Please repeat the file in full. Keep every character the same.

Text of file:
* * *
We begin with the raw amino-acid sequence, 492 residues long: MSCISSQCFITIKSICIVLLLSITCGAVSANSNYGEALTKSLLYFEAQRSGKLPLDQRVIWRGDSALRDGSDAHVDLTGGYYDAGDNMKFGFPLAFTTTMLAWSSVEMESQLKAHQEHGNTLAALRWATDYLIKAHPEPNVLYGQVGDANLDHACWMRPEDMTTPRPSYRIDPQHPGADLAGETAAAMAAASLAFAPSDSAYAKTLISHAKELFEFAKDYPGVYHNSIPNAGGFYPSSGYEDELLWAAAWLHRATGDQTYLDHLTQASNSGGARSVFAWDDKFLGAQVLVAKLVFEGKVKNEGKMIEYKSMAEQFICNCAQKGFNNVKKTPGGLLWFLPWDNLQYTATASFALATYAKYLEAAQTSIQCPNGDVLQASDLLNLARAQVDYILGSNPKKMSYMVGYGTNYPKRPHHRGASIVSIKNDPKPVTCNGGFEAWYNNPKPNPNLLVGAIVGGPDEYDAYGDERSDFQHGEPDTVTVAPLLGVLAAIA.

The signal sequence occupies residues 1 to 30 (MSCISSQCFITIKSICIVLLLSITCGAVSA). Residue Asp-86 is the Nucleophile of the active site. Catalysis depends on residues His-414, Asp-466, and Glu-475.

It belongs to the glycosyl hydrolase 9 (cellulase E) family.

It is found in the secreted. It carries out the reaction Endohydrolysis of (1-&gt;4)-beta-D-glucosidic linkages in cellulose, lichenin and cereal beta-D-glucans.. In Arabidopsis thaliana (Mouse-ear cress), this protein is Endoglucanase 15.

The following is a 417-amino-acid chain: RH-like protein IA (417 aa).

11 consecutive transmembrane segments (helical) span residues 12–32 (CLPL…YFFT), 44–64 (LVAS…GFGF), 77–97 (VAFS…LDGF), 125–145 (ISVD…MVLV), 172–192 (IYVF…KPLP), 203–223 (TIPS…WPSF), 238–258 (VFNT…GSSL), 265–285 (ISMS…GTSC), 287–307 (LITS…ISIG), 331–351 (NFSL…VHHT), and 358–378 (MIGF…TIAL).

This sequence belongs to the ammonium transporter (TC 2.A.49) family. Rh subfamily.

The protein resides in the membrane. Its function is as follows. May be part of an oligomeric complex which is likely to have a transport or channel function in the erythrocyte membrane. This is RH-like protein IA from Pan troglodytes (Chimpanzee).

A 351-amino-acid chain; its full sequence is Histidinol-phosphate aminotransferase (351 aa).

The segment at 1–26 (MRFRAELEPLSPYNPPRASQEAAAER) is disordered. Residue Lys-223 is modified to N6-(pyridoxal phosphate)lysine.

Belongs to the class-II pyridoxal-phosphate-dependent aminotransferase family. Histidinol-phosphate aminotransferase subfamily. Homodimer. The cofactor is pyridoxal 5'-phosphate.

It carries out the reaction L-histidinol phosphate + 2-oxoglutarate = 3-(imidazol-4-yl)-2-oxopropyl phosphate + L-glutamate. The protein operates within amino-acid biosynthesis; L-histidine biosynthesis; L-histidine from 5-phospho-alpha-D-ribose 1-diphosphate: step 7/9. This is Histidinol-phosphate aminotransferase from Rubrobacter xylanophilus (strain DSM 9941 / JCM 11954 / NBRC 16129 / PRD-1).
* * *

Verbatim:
We begin with the raw amino-acid sequence, 492 residues long: MSCISSQCFITIKSICIVLLLSITCGAVSANSNYGEALTKSLLYFEAQRSGKLPLDQRVIWRGDSALRDGSDAHVDLTGGYYDAGDNMKFGFPLAFTTTMLAWSSVEMESQLKAHQEHGNTLAALRWATDYLIKAHPEPNVLYGQVGDANLDHACWMRPEDMTTPRPSYRIDPQHPGADLAGETAAAMAAASLAFAPSDSAYAKTLISHAKELFEFAKDYPGVYHNSIPNAGGFYPSSGYEDELLWAAAWLHRATGDQTYLDHLTQASNSGGARSVFAWDDKFLGAQVLVAKLVFEGKVKNEGKMIEYKSMAEQFICNCAQKGFNNVKKTPGGLLWFLPWDNLQYTATASFALATYAKYLEAAQTSIQCPNGDVLQASDLLNLARAQVDYILGSNPKKMSYMVGYGTNYPKRPHHRGASIVSIKNDPKPVTCNGGFEAWYNNPKPNPNLLVGAIVGGPDEYDAYGDERSDFQHGEPDTVTVAPLLGVLAAIA.

The signal sequence occupies residues 1 to 30 (MSCISSQCFITIKSICIVLLLSITCGAVSA). Residue Asp-86 is the Nucleophile of the active site. Catalysis depends on residues His-414, Asp-466, and Glu-475.

It belongs to the glycosyl hydrolase 9 (cellulase E) family.

It is found in the secreted. It carries out the reaction Endohydrolysis of (1-&gt;4)-beta-D-glucosidic linkages in cellulose, lichenin and cereal beta-D-glucans.. In Arabidopsis thaliana (Mouse-ear cress), this protein is Endoglucanase 15.

The following is a 417-amino-acid chain: RH-like protein IA (417 aa).

11 consecutive transmembrane segments (helical) span residues 12–32 (CLPL…YFFT), 44–64 (LVAS…GFGF), 77–97 (VAFS…LDGF), 125–145 (ISVD…MVLV), 172–192 (IYVF…KPLP), 203–223 (TIPS…WPSF), 238–258 (VFNT…GSSL), 265–285 (ISMS…GTSC), 287–307 (LITS…ISIG), 331–351 (NFSL…VHHT), and 358–378 (MIGF…TIAL).

This sequence belongs to the ammonium transporter (TC 2.A.49) family. Rh subfamily.

The protein resides in the membrane. Its function is as follows. May be part of an oligomeric complex which is likely to have a transport or channel function in the erythrocyte membrane. This is RH-like protein IA from Pan troglodytes (Chimpanzee).

A 351-amino-acid chain; its full sequence is Histidinol-phosphate aminotransferase (351 aa).

The segment at 1–26 (MRFRAELEPLSPYNPPRASQEAAAER) is disordered. Residue Lys-223 is modified to N6-(pyridoxal phosphate)lysine.

Belongs to the class-II pyridoxal-phosphate-dependent aminotransferase family. Histidinol-phosphate aminotransferase subfamily. Homodimer. The cofactor is pyridoxal 5'-phosphate.

It carries out the reaction L-histidinol phosphate + 2-oxoglutarate = 3-(imidazol-4-yl)-2-oxopropyl phosphate + L-glutamate. The protein operates within amino-acid biosynthesis; L-histidine biosynthesis; L-histidine from 5-phospho-alpha-D-ribose 1-diphosphate: step 7/9. This is Histidinol-phosphate aminotransferase from Rubrobacter xylanophilus (strain DSM 9941 / JCM 11954 / NBRC 16129 / PRD-1).